Bite size

Kevin DuBois kevin.dubois at
Tue Jan 28 23:03:20 UTC 2014

I think we have 3 issues that drive up diff size:

1) Bzr has branches, but they aren't cheap enough. The simple fact that you
have to compile each branch in its own directory is too big of a cost to
branch as often as I would in git. Furthermore, as illustrated by the
conversation above, if you want to split, you can't cherry pick and rebase
very easily, you end up doing a lot of patchwork, and loosing chunks of
time if something goes wrong.

2) For some features, we have a relatively high testing burden. Namely, if
we're tinkering with code that touches the hardware, we have to test across
a bunch of devices manually. My current 'full test' that we do for hardware
changes is effectively 6 devices, and only going up from there! If you have
to set up 6 devices, you've likely burned 2-3 hours in setup time (much
more if there's a problem, if you have to build the full unity stack, or if
your download speed is slow). This is obviously not required for all
branches, but on the branches that it is necessary, its only natural to try
to save testing time by batching the manual testing work.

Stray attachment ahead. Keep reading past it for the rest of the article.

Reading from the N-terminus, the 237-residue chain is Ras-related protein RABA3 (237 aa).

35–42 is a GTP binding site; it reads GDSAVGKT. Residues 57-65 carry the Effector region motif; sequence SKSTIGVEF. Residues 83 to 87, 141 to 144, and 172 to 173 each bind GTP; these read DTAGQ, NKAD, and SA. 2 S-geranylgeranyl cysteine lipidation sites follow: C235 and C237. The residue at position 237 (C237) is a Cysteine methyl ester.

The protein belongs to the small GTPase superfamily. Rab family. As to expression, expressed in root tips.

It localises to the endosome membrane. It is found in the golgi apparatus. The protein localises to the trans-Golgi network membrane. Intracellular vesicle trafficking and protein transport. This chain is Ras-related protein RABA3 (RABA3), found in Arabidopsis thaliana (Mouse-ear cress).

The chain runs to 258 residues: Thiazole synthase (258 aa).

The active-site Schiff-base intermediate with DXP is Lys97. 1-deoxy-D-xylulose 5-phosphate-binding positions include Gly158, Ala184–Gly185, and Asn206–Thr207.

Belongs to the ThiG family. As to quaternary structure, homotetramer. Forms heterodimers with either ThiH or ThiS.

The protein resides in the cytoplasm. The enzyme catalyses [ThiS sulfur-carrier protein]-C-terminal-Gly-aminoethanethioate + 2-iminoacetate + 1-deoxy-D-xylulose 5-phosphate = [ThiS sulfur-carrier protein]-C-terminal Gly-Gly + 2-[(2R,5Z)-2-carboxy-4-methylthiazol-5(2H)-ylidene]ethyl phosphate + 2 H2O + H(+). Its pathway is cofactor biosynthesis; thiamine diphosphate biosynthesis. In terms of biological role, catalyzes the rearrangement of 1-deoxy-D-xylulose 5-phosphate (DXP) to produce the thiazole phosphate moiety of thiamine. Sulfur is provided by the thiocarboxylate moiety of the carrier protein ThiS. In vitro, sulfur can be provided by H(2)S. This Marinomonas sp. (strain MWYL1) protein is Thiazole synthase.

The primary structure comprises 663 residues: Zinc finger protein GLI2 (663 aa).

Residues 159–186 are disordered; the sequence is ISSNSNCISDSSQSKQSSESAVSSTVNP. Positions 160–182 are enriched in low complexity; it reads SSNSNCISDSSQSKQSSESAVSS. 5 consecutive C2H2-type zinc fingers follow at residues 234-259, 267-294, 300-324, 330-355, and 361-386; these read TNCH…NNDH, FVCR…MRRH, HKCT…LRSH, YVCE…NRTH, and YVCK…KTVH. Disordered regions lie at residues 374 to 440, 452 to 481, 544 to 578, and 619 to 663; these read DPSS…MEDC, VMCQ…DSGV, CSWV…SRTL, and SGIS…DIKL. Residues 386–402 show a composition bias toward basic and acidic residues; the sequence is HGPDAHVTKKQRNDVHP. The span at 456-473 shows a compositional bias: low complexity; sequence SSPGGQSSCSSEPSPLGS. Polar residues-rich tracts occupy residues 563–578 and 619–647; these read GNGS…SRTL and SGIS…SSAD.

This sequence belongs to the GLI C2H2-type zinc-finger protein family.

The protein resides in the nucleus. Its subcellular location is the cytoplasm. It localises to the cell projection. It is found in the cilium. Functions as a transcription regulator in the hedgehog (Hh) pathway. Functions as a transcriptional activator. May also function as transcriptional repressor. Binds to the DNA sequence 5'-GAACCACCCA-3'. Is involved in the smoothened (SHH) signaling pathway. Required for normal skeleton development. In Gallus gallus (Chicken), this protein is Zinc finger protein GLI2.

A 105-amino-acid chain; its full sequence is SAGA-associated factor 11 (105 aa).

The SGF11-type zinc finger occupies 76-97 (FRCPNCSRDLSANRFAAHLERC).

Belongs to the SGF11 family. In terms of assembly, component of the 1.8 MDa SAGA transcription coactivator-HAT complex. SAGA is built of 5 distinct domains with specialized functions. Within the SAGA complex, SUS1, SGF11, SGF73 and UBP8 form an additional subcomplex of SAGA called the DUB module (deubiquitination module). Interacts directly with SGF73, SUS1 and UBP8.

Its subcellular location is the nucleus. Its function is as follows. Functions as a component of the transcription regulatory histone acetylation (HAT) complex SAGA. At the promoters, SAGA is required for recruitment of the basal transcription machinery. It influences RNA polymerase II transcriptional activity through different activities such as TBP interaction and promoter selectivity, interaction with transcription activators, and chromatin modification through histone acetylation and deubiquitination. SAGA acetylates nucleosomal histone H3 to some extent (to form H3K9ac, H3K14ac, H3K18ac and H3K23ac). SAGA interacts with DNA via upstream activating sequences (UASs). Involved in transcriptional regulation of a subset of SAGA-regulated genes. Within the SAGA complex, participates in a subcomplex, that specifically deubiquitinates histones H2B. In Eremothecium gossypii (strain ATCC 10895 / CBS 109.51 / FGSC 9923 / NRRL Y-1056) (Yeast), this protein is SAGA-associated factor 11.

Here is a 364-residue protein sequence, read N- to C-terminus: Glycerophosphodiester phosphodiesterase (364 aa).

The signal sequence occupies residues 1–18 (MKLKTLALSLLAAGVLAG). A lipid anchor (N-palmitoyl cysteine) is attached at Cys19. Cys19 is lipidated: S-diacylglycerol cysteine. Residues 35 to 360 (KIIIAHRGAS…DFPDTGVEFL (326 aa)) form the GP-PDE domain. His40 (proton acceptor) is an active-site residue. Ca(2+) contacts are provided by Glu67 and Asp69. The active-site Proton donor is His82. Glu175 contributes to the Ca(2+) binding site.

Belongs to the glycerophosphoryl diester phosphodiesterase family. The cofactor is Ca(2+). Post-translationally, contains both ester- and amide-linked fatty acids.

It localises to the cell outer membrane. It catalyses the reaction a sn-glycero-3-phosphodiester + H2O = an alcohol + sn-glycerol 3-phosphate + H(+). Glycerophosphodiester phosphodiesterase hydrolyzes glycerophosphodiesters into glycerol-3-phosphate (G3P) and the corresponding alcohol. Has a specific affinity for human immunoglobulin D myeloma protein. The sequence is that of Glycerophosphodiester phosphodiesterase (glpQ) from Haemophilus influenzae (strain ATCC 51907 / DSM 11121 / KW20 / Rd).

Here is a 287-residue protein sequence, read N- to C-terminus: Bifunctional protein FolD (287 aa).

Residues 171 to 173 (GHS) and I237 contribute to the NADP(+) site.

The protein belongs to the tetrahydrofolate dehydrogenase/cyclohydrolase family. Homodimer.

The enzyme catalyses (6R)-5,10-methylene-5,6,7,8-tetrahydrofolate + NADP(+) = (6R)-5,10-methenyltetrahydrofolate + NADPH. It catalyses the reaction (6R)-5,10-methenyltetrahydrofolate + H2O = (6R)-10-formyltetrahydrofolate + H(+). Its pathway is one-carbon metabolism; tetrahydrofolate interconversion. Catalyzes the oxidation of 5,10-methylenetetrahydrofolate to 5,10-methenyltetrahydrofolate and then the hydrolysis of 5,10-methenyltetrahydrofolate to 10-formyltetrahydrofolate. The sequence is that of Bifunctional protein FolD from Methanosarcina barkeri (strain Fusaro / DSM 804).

3) When we have a smaller review, and something crucial is found wrong with
the first one, then the subsequent patches all need tedious updating and
re-testing. Our team has a lot of very good reviewers, and most the time
something needs changing, causing this cascade to the other branches.

Another point to make is that diff size alone is a misleading metric in
judging the effect of a change. If we add a stub and mock in the course of
writing a branch, that alone drives 'the diff size' up 150-200 lines, even
though this is easy to review. A new test file drives up the diff size a
lot too. Furthermore, renames really drive up the diff size, as there are
many places that need updating.

My main take-away point is that although small branches are more pleasant
to review, there are pretty good time-saving reasons for the proposer to
batch some of the changes.


On Tue, Jan 28, 2014 at 2:35 PM, Christopher James Halse Rogers <
raof at> wrote:

> On Tue, 2014-01-28 at 12:32 +0100, Marco Trevisan wrote:
> > Il giorno mar, 28/01/2014 alle 14.47 +0800, Daniel van Vugt ha scritto:
> > >    1. Create a diff: bzr diff --old :parent > ~/bigone.diff
> > >    2. Create a new branch and reapply the changes:  patch -p0 <
> > > ~/bigone.diff
> > >    3. Identify changes to drop: bzr status or bzr diff
> > >    4. Drop them: bzr revert path/to/files
> >
> > Instead of doing this manually, line per line, I think that bzr
> > (q)shelve can be very useful to stash chunks of sub-file changes in a
> > quicker way... BTW I wish we had something like bzr add --patch :(
> Isn't "bzr shelve" the (almost exact¹) dual of what "bzr add --patch"
> would be?
> ¹: The thing that I miss from git add -p is the ability to split hunks
> of diff. This shouldn't actually be hugely difficult, but I've never got
> around to fixing it.
> --
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